|Duong Thi Mai Hoa - Managing partner Indusviet Legal LLC |
Such development has its roots in many factors, among which the drawing-in of domestic and big foreign players in medicine and pharma along with their willingness to invest in Vietnam via mergers and acquisitions (M&A) is considered one of the key elements in creating breakthrough in growth.
The M&A trends in the previous decade seemed to reflect the focus and attention of major foreign pharmaceutical corporations and enterprises to investing and collaborating with local enterprises to improve and further develop such enterprises’ manufacturing lines and establish research and development centres for higher-quality pharma products and generic drugs for the public.
M&A in healthcare has effectively served as a pathway for foreign investors to distribute their products to the Vietnamese market in the context of the limited drug distribution rights according to the law.
By 2019, Vietnam witnessed a shift of the investment direction from foreign pharmaceutical corporations to medical, healthcare services, and insurance with major deals. And in the upcoming year, FV Hospital is expected to be taken over by Thomson Medical Group in an attempt to create a strategic position for the latter in Vietnam as well as create new advantages for the development of both parties.
Such dealings in medical and healthcare services started strongly in 2019, which effectively created momentum for the growing number of deals in such aspects. As a result, several experts have speculated that in the upcoming years, M&A will turn its focus on medical technology with the instalment and enhancement of applications for online appointment booking, online, and video check-ups with doctors as well as increasing the number of private specialised clinics and high-quality healthcare facilities.
From our perspective, such predictions may be formed and impacted by three main factors. The first is the ageing of Vietnam’s population. According to the United Nations Population Fund, Vietnam is among nations with the highest population ageing rate on a worldwide basis, with its percentage of senior citizens ranging from 60 years old and above to take up 11.9 per cent of Vietnam’s total population number in 2019.
Such a rate is predicted to grow to 25 per cent by 2050. As such, the ageing of its population has catapulted Vietnam to make certain changes to its insurance and healthcare policies, correspondingly, the need to take care of one’s health has, in general, risen significantly.
The second is overcrowded public hospitals. The emergence of private hospitals and clinics plays an important part in relieving the burden of public hospitals and simultaneously ensuring medical and healthcare services provided to the public are of high quality.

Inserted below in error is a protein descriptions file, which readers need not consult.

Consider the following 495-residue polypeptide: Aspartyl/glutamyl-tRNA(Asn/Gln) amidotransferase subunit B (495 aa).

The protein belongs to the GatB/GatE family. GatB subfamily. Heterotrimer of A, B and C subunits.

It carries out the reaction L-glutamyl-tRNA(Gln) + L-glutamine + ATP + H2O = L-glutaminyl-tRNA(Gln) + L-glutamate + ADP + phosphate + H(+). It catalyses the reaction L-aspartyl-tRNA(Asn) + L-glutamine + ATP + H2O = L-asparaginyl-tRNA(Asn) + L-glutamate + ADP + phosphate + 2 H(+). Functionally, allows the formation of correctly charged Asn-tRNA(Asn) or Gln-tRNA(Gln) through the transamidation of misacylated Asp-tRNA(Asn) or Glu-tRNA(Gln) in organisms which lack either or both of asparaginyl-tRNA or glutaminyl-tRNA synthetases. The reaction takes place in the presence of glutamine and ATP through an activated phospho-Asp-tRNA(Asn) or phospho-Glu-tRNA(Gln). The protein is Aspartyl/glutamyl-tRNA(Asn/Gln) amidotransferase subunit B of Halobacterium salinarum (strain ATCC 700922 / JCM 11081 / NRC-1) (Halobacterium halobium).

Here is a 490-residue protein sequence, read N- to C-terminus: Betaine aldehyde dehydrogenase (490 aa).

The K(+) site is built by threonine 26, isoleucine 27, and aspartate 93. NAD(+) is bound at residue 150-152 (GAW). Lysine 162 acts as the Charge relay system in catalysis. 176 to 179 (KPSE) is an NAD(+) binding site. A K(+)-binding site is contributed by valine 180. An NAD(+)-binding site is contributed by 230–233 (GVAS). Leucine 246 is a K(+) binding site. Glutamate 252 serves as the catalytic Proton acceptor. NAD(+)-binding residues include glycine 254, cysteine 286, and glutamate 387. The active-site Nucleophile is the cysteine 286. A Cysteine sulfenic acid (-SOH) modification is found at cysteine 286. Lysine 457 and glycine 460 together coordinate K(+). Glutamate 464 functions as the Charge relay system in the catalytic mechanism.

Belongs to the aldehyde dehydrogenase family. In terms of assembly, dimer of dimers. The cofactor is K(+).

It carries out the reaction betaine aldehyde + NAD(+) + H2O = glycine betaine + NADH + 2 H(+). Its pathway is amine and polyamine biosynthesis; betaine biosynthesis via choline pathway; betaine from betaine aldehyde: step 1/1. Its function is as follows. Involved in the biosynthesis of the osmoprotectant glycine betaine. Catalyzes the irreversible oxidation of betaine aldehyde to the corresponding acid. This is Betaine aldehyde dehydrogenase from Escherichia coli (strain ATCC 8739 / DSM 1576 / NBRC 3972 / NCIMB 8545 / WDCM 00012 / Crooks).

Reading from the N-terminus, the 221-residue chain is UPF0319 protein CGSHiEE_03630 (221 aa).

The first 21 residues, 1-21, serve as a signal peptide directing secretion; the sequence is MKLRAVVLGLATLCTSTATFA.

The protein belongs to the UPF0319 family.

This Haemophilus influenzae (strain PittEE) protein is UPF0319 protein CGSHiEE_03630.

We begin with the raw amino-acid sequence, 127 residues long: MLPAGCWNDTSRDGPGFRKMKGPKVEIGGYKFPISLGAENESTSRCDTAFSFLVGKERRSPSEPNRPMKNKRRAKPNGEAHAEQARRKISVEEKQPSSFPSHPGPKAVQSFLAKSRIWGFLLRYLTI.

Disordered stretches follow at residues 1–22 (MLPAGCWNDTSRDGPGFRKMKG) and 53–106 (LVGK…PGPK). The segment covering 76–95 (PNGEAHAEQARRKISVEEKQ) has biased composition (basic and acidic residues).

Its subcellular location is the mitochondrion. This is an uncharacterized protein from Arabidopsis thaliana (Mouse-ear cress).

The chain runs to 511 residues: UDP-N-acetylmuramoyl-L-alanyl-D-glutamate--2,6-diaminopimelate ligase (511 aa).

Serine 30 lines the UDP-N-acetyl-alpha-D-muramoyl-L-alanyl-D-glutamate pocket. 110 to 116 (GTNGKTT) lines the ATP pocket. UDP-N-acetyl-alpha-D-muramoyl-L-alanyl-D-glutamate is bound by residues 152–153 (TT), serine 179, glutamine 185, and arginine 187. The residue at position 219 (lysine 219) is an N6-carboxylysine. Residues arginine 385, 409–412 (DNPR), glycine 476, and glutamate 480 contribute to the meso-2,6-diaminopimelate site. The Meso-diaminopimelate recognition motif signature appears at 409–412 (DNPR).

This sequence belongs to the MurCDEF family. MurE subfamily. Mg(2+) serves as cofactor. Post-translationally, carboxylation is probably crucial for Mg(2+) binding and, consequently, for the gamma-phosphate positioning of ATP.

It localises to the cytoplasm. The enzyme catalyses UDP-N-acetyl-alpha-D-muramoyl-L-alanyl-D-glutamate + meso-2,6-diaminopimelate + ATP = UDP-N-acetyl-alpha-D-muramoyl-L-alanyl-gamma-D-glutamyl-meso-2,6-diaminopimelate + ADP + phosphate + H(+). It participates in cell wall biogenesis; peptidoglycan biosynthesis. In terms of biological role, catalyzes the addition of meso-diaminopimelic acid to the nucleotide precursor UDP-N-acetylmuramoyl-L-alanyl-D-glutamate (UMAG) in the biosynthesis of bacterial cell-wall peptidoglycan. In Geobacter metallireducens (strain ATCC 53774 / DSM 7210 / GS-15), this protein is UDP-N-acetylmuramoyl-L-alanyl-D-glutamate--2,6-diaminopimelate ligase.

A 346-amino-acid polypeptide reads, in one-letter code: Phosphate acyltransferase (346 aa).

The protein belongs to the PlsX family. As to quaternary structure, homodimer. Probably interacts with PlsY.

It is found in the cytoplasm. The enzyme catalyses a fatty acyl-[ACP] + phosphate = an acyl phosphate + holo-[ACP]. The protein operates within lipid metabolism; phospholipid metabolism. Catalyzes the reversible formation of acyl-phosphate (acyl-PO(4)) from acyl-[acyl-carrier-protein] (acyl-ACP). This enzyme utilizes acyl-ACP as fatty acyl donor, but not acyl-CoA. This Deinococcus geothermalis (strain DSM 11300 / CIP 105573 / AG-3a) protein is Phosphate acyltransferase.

The third aspect is medical technology catching investors’ attention. With the growing popularity of online appointment booking and online doctor check-ups applications in developed countries, Vietnam has learned from such success stories to promote and encourage the digitalisation of healthcare services.
It is highly likely that in the coming years, M&A will place heavier emphasis on healthcare and medical services with an aim to satisfy the current need of the public.
From the perspective of corporate M&A rights, Vietnamese laws have recognised the right to conduct dealings of enterprises as well as the right to engage in transactions of investors in written legislation under various forms. Many forms have taken shape in practice, such as total acquisition, consolidation, and swap of shares. Such dealings are subjected to parallel legal procedures on registration at and/or the acceptance of competent authorities.
Nevertheless, Vietnam has yet to produce a specific legal framework for such activities in healthcare. This causes a great of confusion and hesitance for foreign investors executing their investment plans in Vietnam due to the complexity and ambiguity among Vietnam’s web of legal provisions and procedures.
Especially with medicine being a highly complex professional field, the implementation of the standard due diligence process in healthcare M&As can create invisible barriers to potential investors due to the uncertainty in the common legal framework in Vietnam coupled with the intricate, overlapping web of specialised legal provisions on medicine and pharmaceuticals, including limitations to market approach.
Illustrations of such limitations can be seen from foreign investors’ limited rights to drug distribution, drug processing, or technology transfer on drug manufacturing.
M&As play a crucial part in pushing for industry growth, and Vietnam’s medicine and pharmaceuticals in particular. Therefore, establishment of a comprehensive framework with specific legal instructions is needed for a strong foundation.
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